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Frost Talk Is Real, Analyst Says

Cooler temps could catch up to late-maturing crops.

The corn and soybean crops in the U.S. continue to improve, with Pro Ag yield models rising to the highest levels of the year yesterday.

 Both are now above trend yields, and both have made significant improvements in the past few weeks, as weather moderated in July and August, improving the yield potential of both crops.  

Of course, USDA hiked soybean yields significantly over trend in the August report. So, we still have a ways to go to get as high as the August USDA yield projection for soybeans. Yet, at the rate of improvement this week (0.5 bushel per acre), it may not take too long to get there.

 Crop conditions out yesterday afternoon (8/28) indicated another improvement in soybean crop conditions of 1%, now up to 61% rated G/E, with corn unchanged at 62% G/E. However, the yield models for both crops went up, soybeans more aggressively, with a 0.51 hike to 47.4 bushels per acre, the highest of the year and now above trend yields of 47.12. USDA is considerably higher at 49.4 bushels per acre, but with large hikes like this week, it is possible to meet or exceed the USDA number.  

Corn yield was up 0.9 bushel per acre to 171.8 bushels, with advances the past six weeks of about 4.2 bushels per acre. That is going to apply some pressure to corn prices, as it did in overnight trade. Corn progress is slightly behind normal, with dough at 86% (1% below normal), dent at 44% (7% behind normal), and 6% mature (4% behind normal).  Soybeans are slightly ahead of normal, with 93% setting pods (1% ahead of normal), and 6% dropping leaves (also 1% ahead of normal).  

Although Monday's USDA crop progress report indicated that cotton conditions were up 2% to 65% G/E, heavy rain damage in Texas occuring this week will not be reflected until next week’s report. Sorghum conditions dropped 1% to 65% rated G/E, still a high number and equal to last year’s great crop rating. Sorghum is mostly behind normal development except heading (which is 1% ahead of normal at 91%), with coloring at 49% (5% behind normal), mature rated at 29% (2% behind normal), and harvested at 21% (1% behind normal).  

HRS wheat is 76% harvested, 10% ahead of normal, but the northeast areas of North Dakota and Minnesota are struggling with a wet harvest. Oats harvest is 86% complete, 4% behind normal while barley harvest is 83%, 10% ahead of normal.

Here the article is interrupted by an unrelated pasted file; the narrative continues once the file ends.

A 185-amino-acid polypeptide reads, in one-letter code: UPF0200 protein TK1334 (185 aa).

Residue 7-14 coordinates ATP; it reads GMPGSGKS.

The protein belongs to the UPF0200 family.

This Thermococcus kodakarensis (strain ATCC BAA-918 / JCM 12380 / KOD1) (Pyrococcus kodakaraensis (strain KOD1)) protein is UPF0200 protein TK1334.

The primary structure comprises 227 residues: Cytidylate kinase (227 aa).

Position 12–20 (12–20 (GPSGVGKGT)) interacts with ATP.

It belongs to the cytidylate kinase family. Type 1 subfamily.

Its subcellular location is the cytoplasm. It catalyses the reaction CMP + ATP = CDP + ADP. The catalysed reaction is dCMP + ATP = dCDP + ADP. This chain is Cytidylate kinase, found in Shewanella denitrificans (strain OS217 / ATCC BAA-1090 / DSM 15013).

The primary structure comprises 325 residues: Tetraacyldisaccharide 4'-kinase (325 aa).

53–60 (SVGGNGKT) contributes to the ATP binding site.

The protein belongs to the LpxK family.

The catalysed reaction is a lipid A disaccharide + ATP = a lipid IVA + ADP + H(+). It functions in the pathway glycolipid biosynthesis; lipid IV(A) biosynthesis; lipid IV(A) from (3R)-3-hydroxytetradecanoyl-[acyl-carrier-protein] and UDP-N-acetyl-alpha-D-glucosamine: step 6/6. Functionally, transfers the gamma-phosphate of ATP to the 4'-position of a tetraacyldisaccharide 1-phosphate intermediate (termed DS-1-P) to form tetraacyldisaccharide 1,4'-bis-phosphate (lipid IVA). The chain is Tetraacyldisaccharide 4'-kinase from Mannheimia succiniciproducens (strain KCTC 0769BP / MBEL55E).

Soil moisture levels are mostly holding, with topsoil at 62% rated adequate/surplus (down 1% from last week), and down from last year’s 75% rating. Subsoil is rated 62% adequate/surplus, equal to last week but below the 74% rating last year at this time. Overall, we should have adequate moisture to help this crop reach maturity; we just need the growing degree days in Northern areas to achieve it.

Weather includes continued heavy rain in eastern Texas along the Gulf Coast, and spreading into Louisiana and Alabama. Also, some scattered rain is in Ilinois and Ohio, and also into the East Coast including Pennsylvania and the coast.  The seven-day forecast calls for above-normal precip in the southeast U.S., including the Delta plus Kentucky and Tennessee. But the rest of the Corn Belt will enjoy below-normal precip along with the western U.S.  

Temps will average below normal in the eastern Corn Belt and the southeast, with above-normal temps in the northwest Corn Belt and the western U.S.      

The eight- to 14-day forecast continues to call for cooler temps in the eastern Corn Belt. In fact, it intensifies the cold air in the forecast for that region today.  

So, well-below-normal temps are now forecast to occur in the northeastern Corn Belt and even into the central Corn Belt. The northern and western Corn Belt are still forecast to have warmer temps, from normal to above normal, as well as the western U.S. Precip in this morning’s runs is leaning toward below normal all across the Corn Belt, which is slightly drier than yesterday’s weather runs.

The cold forecast in the eastern Corn Belt is concerning. For now, that just represents below-normal growing degree days that will keep crop maturity well behind normal.  But that is into mid-September, when cooler-than-normal temps don’t necessarily mean a frost threat. However, if this cooler weather pattern continues, it delays the maturity of the crop and puts it at more of a frost threat in northern areas once late September and October approach. 

Eventually, the cool weather is going to produce a frost threat in these delayed crop development areas. There is significant crop behind normal development where yields can be trimmed significantly yet (especially for corn). That could be a factor as we get toward the end of September and the beginning of October – especially if the cool weather lingers that long.

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Ray Grabanski is President of Progressive Ag Marketing, Inc., the top Ranked marketing firm in the country the past 8 years.  See http://www.progressiveag.com for rankings and link to data from Top Producer Magazine and Agweb.com.

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